Human rights defenders in Tunisia face diverse forms of harassment by the authorities because of their human rights work. They are put under surveillance and have their telephone lines, internet access and emails interrupted and often blocked.
Many have had their freedom of movement restricted, face reprisals for their stands; some have been physically assaulted by individuals believed to have been acting at the behest of the Tunisian security forces.
Members of human rights organizations have also been under the overt surveillance of security officers, in their efforts to deter and intimidate members and supporters, as well as victims of human rights abuses who may wish to contact these organizations.
Smear campaigns in the state-controlled media are organized to denigrate human rights defenders and to tarnish their reputation. Independent human rights groups and other civil society organizations are denied official registration or face politically motivated legal proceedings which virtually paralyze all their activities.
The latest move of the Tunisian authorities endorsed at cabinet level aims at criminalizing contacts with foreign entities by any Tunisian to "instigate to harm Tunisia's vital interests". This move came shortly after Tunisian human rights defenders met with EU officials and members of parliament in Brussels and Madrid and called on them to press the government to honour its human rights obligations at a time when Tunisia is seeking to upgrade in its relations with the EU.
The situation of Ali Ben Salem epitomizes the plight of human rights activists in Tunisia. He is one of the human rights defenders harassed and intimidated by the Tunisian security forces because of his human rights work.
Ali Ben Salem turned 78 years old on 15 June. Even at his age the harassment goes on unabated.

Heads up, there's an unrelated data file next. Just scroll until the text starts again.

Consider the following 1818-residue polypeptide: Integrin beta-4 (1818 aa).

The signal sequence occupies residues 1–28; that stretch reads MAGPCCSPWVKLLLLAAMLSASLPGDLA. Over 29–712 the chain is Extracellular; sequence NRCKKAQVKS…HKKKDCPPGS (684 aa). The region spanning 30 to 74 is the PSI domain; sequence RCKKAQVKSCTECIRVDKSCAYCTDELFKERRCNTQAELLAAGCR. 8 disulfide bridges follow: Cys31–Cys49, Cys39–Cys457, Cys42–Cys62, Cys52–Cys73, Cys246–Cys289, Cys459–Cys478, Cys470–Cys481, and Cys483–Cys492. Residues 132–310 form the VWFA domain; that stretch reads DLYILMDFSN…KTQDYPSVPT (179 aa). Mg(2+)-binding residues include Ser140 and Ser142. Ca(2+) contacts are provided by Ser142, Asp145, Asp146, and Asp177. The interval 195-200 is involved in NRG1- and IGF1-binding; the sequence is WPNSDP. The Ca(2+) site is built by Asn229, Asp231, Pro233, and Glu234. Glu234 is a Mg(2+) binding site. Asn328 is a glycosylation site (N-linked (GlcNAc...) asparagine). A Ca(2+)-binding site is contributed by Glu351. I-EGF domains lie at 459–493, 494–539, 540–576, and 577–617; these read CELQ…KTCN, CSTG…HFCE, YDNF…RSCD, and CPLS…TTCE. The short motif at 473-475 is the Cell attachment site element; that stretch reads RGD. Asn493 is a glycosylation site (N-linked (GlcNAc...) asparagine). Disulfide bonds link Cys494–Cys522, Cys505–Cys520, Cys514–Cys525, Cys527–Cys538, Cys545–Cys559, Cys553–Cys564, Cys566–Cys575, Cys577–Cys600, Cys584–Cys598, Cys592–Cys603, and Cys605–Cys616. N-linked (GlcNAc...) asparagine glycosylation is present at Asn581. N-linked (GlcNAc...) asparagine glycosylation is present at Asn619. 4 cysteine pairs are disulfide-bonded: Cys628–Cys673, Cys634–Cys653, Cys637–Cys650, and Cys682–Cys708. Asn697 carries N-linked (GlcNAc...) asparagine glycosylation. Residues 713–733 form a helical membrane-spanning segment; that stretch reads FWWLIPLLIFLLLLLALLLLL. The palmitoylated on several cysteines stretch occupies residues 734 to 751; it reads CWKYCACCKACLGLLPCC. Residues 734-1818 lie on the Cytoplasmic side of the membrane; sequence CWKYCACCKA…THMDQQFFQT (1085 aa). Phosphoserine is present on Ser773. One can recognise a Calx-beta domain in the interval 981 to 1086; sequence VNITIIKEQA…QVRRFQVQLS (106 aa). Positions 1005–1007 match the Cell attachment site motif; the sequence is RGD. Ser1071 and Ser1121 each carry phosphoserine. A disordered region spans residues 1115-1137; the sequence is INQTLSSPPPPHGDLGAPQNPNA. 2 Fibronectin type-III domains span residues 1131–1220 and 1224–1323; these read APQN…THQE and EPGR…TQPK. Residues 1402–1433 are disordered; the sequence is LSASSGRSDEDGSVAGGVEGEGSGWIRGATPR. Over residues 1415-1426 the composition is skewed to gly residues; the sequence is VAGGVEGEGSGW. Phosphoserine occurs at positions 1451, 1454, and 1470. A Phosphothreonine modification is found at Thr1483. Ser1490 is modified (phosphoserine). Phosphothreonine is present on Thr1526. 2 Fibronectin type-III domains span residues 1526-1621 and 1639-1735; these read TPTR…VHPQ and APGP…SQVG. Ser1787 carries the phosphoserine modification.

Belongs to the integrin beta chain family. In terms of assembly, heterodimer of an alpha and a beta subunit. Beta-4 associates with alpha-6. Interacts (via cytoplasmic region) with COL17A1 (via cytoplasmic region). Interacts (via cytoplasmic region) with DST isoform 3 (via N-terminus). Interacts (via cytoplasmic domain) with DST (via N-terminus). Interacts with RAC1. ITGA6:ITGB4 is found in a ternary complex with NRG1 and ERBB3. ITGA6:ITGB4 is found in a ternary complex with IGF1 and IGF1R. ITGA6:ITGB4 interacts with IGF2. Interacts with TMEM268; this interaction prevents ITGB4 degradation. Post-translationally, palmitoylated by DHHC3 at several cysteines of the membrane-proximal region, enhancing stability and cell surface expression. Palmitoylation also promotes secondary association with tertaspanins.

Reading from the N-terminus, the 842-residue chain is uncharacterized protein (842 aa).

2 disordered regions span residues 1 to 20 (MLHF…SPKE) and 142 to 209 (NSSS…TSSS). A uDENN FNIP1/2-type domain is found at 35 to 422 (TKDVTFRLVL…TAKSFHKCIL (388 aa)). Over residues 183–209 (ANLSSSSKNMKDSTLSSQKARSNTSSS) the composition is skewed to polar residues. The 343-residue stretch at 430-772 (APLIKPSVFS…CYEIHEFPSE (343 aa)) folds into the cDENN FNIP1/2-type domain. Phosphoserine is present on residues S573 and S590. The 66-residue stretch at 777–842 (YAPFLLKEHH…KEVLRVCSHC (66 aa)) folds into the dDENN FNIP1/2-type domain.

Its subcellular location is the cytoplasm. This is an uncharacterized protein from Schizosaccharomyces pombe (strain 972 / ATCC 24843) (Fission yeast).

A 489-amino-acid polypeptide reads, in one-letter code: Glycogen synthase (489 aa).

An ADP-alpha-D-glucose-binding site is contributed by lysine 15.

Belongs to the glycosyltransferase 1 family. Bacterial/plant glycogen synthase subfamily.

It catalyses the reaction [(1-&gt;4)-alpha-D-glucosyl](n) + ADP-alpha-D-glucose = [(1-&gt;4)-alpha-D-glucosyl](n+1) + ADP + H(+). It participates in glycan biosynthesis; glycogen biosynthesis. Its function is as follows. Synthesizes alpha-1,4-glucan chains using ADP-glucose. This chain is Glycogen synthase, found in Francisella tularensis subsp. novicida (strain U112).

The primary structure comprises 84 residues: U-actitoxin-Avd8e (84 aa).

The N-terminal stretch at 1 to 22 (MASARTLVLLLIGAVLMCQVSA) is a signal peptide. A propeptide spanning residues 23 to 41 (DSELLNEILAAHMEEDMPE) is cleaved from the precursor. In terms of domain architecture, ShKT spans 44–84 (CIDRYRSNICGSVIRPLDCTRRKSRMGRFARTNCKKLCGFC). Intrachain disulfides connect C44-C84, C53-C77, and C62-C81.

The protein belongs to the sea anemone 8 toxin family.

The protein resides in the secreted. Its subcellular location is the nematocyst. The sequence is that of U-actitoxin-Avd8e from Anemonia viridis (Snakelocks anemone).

Since September 2005, State Security officers or people working for them have been permanently posted in front of his house and only allow entry for close family members, after checking their identity.
His telephone line and internet access have been cut since 2005 and he fears his mobile phone calls are tapped. Security officers follow him everywhere and have physically prevented him from entering buildings where meetings on human rights are held.
Ali Ben Salem is a founding member of several human rights organizations, including the National Council for Liberties in Tunisia (CNLT) and the Association against Torture in Tunisia (ALTT) Ali Ben Salem hosts in his home the regional office of the Tunisian League for Human Rights in Bizerte.
Ten years ago, Ali Ben Salem was arrested by plain clothes security officers. He was taken to a police station in Tunis, where he was beaten, kicked, and jumped on before being left for dead at a construction site outside Tunis.
In response to a complaint lodged by Ali Ben Salem in 2005, the UN Committee against Torture found that these acts constituted torture and urged the Tunisian authorities to remedy the situation.
Ali Ben Salem is in poor health suffering from serious back and heart problems. The authorities continue to refuse to issue him a new free health care card he is entitled to as veteran of the Tunisia independence war, and to pay his civil servant’s pension, ignoring court orders issued in April 1999.
He has been denied a passport and is facing charges of "spreading false news likely to threaten public order" for a June 2006 public statement denouncing the use of torture in Tunisian prisons.
Image: Tunisian human rights activist Ali Ben Salem. Copyright: Amnesty International
View Amnesty International's birthday card to Ali Ben Salem